I’ve recently begun working through John Barclay’s highly anticipated new book Paul and the Gift. And at 582 pages (not counting bibliography and indices), it is quite a tome. Barclay is Lightfoot Professor of Divinity at Durham University in the UK. He has given a decade to researching and writing this book, and the quality of his research and argumentation is evident from the first page. Rather than waiting till I’ve finished to review it here, I thought I’d offer impressions and reflections along the way. After all, a full review would likely be somewhat lengthy for a single blog post. Instead, think of the series as a travelogue for a long journey. That said, let’s be off.
First, the book is a study on the concept of grace in the letters of Paul. It is titled Paul and the Gift because the Greek word for “grace” is charis, which was the typical way to speak of a gift in the Greco-Roman world. Barclay argues that any Pauline theology of grace should be understood in light of the ancient context of gift-giving. That argument is rather straightforward and not all that surprising; that is, until we dig deeply into context of gift-giving in the ancient Mediterranean world, which takes us to the next reflection.
Second, the giving of gifts in the Greco-Roman period was radically different than the giving of gifts in the modern period. This is the argument that Barclay makes in chapter 1. We tend to think of gift-giving as something that is done out of sheer gratuity with no (or at least very few) strings attached. We often think in terms of “pure gift” or “free gift.” Giving a gift to another person places no obligation on that person to reciprocate the gift. And when we come to the language of gift/grace in the New Testament, we read that language in light of our present day understanding of gifts – freely given, freely received. The problem, Barclay argues, is that our contemporary attitude toward gifts is substantially different than the attitudes toward gift-giving in the world of Paul and his contemporaries. In Paul’s day, gifts were part of a culture-wide system of reciprocity and came with many a string attached. To give a gift was to place the recipient under obligation. This, of course, has implications for choosing the recipient of a gift, because you would want to make a gift to someone who could fulfill the obligation placed upon them. Typically, then, gifts were given to people in relatively similar social situations. To receive a gift was to receive the message that the giver considered you a person able to reciprocate the gift. Such a gift creates a social bond, because it is a way of recognizing the value or worth of the recipient.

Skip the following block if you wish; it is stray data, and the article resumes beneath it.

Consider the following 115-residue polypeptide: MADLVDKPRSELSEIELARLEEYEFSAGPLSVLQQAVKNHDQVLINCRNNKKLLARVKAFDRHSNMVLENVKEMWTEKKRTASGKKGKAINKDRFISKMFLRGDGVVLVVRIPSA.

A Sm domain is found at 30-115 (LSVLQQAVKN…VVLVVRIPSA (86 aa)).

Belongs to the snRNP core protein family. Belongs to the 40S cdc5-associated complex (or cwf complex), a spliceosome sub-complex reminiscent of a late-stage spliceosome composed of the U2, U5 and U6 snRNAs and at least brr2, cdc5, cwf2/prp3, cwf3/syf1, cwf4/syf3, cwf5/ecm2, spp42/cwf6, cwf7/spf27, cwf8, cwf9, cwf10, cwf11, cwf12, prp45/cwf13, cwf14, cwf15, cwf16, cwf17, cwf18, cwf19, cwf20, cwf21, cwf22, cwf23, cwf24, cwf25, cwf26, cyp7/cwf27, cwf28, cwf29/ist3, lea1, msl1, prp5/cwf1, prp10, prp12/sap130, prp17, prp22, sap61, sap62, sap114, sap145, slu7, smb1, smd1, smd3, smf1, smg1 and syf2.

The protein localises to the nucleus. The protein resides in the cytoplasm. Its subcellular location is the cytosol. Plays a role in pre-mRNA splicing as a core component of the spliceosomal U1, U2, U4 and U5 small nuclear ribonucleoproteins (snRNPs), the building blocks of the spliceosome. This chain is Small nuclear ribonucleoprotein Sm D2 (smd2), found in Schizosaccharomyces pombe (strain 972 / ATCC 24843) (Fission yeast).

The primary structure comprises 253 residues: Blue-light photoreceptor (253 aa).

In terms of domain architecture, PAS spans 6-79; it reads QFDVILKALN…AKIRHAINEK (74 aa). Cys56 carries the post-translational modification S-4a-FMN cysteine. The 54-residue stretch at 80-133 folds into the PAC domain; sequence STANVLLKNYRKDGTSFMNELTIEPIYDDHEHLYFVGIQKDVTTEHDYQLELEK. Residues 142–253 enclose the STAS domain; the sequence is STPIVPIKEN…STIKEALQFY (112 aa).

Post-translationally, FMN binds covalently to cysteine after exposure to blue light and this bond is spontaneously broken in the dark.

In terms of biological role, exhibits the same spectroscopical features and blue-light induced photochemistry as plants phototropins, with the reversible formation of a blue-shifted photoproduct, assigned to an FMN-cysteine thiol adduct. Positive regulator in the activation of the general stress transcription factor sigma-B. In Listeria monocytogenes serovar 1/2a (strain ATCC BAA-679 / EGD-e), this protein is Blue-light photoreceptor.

Some implications of this should be clear even before getting to the exegetical portions of the book. What would it do to our theology of grace if the gift of God in Christ comes with strings attached? What if receiving the gift of grace puts us under obligation both to honor God and to obey him? There are implications for pastoral ministry, too. How many sermons have we heard that declare grace to be a “free gift” or a “pure gift” that depends on nothing in us and requires nothing from us? Working out the particulars of these questions will have to wait, but you see the importance of reading Paul’s language of grace/gift within the context of Greco-Roman gift-giving.
Third, the scope of this book is remarkable. It is not merely a study of Paul in his context; it is also a reception history of Paul’s theology of grace beginning with Marcion and proceeding through Augustine and the Reformers before moving to modern interpreters including Barth, Bultmann, Kasemann, Martyn, and those associated with the New Perspective on Paul, E.P. Sanders not least. This reception history is followed by an extended section on “Divine Gift in Second Temple Judaism,” in which the diversity of Jewish views on grace are considered. At this point, you are 300 pages into the book, and you are just getting the New Testament exegetical portions which focus primarily on Galatians and Romans. Here’s the point: Barclay has produced a methodologically robust study that deals with Paul in his context, through history, and in our contemporary context. And he is only focusing in depth on two letters. Imagine the possibilities of digging into the other Pauline epistles. Might there be a follow-up volume in the works?
Fourth, the New Perspective on Paul (NPP). I’ll be brief here because I’ve only thus far read the introductory and concluding statements on Barclay’s interaction with the NPP. Here’s what he says to expect: E.P. Sanders and other advocates of the NPP argue that Judaism in Paul’s day was a religion of grace. Barclay responds by arguing that “Grace is everywhere in Second Temple Judaism but not everywhere the same” (6). His point is that the NPP has given us a picture of Judaism that is insufficiently diverse. Paul was one voice in the middle of a debate on the nature of grace. Sanders made the mistake of reading different attitudes toward grace onto the Pauline texts without considering the extent to which Paul and his contemporaries might agree that God acts graciously toward his covenant people even though they disagree on the particulars of that grace. If this argument turns out to be successful, it will be a big problem for the NPP. I’m eager to dig into the details of that one, and I’ll be interested to hear responses from NPP advocates.
I’ll finish by saying it is very tempting to skip ahead to certain parts of this book that relate directly to my current research. And I may very well do that in order to keep my work moving at a good pace. Nevertheless, the quality of this volume makes me what to read it carefully cover to cover. So, even if I skip ahead, I’ll be certain to go back and catch up anything I may have skipped over. There is much to be learned here.